I spend at least four hours every other day at the shop. Pete Salas is there on and off as well, getting stuff done. It’s not like there are cobwebs and large root systems taking hold around the desks and furniture.

It was within one of those four hour blocks of time that an extremely good friend of Reglue came in to see how things were going and began questioning my return to work so soon after a major surgery. He knew I had already done two installs since I had come back and I’m sure his heart was in the right place. He left with a promise to return and visit some more the next day.

True to his word, he did…and he brought another friend.

It didn’t take me long to realize that this wasn’t merely a visit…it was an intervention. With pad in hand, the other friend was taking notes. Oh yeah, I didn’t tell you that the friend works at a newspaper from a town in the vicinity. What it boiled down to was a simple question: What was being done that couldn’t be done in another two weeks? While I was formulating an answer to his question, the next remark hit the floor with a thud hard enough to jiggle the local junior college seismograph.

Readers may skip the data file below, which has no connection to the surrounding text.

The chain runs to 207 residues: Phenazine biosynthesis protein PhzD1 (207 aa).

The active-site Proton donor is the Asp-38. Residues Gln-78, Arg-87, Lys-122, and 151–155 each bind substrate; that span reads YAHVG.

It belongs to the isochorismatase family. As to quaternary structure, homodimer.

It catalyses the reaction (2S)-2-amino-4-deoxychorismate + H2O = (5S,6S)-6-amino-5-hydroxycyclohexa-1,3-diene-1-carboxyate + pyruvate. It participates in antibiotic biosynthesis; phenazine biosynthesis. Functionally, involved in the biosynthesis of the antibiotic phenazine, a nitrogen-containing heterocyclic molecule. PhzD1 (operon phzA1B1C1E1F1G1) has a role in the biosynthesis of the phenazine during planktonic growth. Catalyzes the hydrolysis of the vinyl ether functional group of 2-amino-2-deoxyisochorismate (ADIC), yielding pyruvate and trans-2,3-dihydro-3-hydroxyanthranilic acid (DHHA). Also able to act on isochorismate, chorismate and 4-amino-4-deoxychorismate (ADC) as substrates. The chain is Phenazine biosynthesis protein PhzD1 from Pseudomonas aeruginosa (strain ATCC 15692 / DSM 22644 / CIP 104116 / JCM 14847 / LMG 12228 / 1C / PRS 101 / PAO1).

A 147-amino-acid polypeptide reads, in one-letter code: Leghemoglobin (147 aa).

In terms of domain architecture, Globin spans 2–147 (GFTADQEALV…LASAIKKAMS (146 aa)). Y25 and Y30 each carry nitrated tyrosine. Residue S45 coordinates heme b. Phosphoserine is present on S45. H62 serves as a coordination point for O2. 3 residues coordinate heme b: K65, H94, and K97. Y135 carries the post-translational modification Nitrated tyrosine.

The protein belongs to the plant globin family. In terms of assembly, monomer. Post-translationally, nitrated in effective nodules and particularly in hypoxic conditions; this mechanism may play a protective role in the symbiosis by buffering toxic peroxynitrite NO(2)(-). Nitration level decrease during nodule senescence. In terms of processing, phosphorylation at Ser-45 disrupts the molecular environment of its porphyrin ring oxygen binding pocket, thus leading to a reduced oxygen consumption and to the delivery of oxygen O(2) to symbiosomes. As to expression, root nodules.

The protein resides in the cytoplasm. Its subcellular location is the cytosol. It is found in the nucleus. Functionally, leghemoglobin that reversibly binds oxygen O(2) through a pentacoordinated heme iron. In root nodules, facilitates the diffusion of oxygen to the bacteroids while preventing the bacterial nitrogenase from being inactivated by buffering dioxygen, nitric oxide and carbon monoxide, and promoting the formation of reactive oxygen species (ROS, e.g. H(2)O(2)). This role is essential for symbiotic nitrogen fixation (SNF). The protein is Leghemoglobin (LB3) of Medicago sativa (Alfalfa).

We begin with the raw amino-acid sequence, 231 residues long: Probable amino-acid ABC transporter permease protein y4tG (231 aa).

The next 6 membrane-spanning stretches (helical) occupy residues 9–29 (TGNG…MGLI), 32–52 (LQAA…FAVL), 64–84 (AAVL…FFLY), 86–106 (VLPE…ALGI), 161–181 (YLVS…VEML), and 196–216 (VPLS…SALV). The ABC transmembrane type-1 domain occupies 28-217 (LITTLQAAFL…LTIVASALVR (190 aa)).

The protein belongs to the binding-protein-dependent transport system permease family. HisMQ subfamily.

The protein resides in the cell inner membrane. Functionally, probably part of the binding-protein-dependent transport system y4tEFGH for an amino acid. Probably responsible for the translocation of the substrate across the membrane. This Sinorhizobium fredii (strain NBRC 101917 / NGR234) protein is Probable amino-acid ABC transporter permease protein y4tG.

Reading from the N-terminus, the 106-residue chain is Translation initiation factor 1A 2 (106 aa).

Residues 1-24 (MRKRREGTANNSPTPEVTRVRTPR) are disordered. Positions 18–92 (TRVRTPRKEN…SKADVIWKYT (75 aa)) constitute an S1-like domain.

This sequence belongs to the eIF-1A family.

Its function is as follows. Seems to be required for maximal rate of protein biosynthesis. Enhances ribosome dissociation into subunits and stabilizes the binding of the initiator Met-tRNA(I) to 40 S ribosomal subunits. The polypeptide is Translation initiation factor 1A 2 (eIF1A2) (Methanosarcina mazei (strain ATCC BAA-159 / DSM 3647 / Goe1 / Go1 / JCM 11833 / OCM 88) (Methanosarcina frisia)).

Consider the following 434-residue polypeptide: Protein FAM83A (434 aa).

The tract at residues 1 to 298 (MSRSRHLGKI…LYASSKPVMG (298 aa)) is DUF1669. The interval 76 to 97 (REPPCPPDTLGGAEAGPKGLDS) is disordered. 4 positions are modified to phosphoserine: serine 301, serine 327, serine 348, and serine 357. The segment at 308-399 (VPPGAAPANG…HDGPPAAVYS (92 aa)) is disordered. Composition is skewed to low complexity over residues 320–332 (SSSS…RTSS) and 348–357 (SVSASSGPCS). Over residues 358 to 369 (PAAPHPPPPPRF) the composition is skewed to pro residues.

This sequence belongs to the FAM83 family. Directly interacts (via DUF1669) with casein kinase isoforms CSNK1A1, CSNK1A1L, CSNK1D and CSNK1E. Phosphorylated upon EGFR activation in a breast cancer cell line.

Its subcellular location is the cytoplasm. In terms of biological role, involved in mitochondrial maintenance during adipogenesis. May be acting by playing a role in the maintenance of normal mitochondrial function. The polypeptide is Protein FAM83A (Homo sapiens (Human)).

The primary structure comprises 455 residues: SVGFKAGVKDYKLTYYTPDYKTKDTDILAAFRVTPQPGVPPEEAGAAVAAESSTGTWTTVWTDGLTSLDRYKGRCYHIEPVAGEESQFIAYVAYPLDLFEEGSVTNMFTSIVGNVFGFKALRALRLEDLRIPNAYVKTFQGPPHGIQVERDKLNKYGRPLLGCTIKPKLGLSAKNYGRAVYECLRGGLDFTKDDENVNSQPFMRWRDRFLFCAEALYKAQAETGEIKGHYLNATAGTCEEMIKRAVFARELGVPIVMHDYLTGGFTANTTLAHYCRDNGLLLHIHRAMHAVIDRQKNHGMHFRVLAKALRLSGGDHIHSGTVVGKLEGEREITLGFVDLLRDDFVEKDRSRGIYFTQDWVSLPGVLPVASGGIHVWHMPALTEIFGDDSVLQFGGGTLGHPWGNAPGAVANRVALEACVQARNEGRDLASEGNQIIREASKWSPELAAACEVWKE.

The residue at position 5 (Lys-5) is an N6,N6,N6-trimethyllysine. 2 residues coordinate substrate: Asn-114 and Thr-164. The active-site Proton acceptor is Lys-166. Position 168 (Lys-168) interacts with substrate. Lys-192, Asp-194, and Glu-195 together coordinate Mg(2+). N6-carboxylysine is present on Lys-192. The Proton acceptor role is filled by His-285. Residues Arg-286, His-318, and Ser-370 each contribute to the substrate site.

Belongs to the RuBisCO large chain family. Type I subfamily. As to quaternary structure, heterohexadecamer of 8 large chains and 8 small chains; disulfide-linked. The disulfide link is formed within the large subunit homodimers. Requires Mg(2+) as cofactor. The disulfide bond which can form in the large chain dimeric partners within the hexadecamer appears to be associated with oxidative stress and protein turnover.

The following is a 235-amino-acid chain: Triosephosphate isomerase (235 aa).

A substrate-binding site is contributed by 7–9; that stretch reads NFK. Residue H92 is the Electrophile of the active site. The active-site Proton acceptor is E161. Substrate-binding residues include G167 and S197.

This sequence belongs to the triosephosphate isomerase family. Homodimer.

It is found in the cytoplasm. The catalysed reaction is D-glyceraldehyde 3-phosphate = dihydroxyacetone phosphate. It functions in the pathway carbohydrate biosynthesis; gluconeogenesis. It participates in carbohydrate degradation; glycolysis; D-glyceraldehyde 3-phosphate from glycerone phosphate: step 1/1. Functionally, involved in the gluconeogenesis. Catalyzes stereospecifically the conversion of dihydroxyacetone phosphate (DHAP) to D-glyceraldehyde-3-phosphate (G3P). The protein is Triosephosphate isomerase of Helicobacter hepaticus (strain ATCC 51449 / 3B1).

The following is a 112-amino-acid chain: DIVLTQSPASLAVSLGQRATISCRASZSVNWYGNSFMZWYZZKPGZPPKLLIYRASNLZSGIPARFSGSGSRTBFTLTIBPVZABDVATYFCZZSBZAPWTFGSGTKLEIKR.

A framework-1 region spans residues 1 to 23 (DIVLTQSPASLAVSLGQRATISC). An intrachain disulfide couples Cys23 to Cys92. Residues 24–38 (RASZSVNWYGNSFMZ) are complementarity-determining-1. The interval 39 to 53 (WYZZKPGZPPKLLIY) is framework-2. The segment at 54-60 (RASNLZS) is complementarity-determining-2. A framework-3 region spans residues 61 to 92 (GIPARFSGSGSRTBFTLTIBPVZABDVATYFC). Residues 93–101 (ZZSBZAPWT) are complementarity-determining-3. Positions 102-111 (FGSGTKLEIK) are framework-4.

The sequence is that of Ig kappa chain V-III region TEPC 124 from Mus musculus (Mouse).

“Don’t you think this might be a good time to hand over the reins or to dismantle the program? You don’t have anything to prove to anyone.” Again, he is an extremely good friend and I believe he had my best interests at the heart of this.

I didn’t know what to say. Was this maybe being presented by proxy for another director? The only thing making any noise for the next 30 seconds were the ceiling fans. Then the second part of his words disturbed the air.

“You’ve done enough Ken. Maybe it’s time to let someone else have a go at this. What’s the point of struggling through your recovery while manning Reglue. It’s not like you have any obligation to anyone to do this further. No one would blame you for taking your retirement and enjoying it.”

And then I smiled. And then I understood. I understood why a picture from decades ago had jolted me so.

I didn’t understand the friends standing in front of me. I didn’t understand any ulterior motives that might be in play. I didn’t understand anything that pertained to that moment in time.

time warp

I understood a skinny little boy standing out in front of his house, proudly wearing the Zorro costume his mom had bought him. I understood the hopes and dreams that little boy might have had. The dreams I know that he kept locked within him. I understood that the boy wasn’t staring into a camera. He was staring across time, looking at me and trying to tell me to be the man that he wanted to grow up to be.